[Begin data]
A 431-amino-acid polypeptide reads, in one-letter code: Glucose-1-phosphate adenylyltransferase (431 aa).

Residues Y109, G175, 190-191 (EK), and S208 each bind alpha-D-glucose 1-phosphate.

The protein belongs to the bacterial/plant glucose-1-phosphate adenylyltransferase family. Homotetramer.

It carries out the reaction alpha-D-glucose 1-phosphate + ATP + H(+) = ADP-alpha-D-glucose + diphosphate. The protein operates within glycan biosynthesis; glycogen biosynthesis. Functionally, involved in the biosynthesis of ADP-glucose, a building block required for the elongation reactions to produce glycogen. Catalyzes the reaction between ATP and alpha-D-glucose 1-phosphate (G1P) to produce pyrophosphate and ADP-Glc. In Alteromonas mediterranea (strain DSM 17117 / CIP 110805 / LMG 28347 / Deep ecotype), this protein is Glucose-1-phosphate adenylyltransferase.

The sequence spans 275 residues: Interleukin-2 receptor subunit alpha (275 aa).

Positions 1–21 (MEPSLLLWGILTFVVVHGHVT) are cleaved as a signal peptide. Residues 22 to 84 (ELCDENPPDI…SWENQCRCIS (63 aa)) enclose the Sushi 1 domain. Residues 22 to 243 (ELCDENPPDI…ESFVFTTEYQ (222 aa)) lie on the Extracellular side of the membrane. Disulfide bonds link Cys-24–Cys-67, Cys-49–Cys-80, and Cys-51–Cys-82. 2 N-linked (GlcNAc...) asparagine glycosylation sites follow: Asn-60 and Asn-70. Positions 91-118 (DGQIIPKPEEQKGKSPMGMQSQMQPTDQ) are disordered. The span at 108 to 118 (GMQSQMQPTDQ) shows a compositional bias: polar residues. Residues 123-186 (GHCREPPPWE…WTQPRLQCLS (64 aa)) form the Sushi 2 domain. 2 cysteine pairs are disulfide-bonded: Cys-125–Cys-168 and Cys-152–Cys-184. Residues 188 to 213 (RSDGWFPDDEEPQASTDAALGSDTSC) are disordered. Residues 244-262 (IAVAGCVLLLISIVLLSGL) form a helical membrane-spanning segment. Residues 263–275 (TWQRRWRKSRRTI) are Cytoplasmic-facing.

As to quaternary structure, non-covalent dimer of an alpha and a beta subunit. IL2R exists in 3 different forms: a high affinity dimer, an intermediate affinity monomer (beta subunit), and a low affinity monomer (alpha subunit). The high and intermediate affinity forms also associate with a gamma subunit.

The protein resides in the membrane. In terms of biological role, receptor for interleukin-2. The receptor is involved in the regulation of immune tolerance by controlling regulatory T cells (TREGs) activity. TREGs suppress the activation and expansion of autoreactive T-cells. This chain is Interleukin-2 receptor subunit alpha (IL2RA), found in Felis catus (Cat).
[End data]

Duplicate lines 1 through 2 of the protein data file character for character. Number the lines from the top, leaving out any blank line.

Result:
A 431-amino-acid polypeptide reads, in one-letter code: Glucose-1-phosphate adenylyltransferase (431 aa).

Residues Y109, G175, 190-191 (EK), and S208 each bind alpha-D-glucose 1-phosphate.